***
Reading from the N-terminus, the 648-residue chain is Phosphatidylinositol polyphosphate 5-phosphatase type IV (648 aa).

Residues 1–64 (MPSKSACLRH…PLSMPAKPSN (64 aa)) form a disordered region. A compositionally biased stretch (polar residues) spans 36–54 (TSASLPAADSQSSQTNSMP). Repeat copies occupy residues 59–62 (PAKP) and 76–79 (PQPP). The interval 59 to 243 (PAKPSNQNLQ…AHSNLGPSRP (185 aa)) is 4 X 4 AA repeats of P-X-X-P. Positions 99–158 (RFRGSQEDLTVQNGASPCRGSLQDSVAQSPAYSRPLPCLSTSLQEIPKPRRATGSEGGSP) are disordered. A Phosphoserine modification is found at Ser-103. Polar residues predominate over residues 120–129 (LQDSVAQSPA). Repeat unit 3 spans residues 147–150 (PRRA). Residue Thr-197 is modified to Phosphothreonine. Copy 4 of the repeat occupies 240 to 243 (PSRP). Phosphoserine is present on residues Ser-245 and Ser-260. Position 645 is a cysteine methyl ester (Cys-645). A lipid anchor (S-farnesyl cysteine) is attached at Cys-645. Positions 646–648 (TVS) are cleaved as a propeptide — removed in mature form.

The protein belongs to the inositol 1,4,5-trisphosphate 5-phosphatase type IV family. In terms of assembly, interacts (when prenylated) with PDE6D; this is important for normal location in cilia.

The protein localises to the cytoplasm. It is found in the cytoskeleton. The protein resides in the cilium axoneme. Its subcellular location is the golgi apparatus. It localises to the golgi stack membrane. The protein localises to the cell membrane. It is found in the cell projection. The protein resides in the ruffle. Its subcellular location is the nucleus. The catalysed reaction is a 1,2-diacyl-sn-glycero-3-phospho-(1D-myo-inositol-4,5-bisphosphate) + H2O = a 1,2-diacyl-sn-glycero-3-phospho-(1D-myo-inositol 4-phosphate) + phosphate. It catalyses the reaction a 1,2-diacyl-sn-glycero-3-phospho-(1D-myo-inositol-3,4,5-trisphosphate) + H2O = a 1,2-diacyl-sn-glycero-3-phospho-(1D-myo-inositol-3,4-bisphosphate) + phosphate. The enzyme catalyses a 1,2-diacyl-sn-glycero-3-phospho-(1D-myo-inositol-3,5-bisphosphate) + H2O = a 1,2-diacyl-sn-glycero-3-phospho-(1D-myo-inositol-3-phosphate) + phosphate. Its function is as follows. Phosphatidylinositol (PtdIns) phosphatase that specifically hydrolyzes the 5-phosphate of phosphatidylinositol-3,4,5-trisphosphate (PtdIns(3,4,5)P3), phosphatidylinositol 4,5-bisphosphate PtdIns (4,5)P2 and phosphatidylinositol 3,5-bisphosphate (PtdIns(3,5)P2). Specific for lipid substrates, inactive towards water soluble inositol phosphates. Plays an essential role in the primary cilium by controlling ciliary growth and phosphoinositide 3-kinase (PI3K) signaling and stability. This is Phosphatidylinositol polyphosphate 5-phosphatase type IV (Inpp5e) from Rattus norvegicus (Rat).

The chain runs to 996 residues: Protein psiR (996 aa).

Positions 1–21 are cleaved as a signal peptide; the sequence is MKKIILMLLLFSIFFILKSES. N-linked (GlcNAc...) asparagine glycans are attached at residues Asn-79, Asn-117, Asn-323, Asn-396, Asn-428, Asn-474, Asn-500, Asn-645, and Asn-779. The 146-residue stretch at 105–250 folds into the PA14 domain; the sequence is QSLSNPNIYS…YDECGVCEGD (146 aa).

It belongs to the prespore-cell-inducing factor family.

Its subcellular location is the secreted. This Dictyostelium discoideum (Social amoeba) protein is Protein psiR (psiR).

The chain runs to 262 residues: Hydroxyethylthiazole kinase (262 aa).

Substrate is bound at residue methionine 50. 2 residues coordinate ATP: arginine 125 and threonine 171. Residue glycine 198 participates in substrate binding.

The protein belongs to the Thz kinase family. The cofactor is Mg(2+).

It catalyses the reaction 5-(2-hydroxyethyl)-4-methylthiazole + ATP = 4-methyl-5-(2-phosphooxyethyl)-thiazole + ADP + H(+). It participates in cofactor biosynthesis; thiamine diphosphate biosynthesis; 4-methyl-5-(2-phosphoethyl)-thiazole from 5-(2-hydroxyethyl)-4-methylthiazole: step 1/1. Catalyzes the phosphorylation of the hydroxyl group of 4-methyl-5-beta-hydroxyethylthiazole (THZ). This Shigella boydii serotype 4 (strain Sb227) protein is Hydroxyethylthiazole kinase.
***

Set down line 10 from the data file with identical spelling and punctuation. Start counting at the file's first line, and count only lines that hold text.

Substrate is bound at residue methionine 50. 2 residues coordinate ATP: arginine 125 and threonine 171. Residue glycine 198 participates in substrate binding.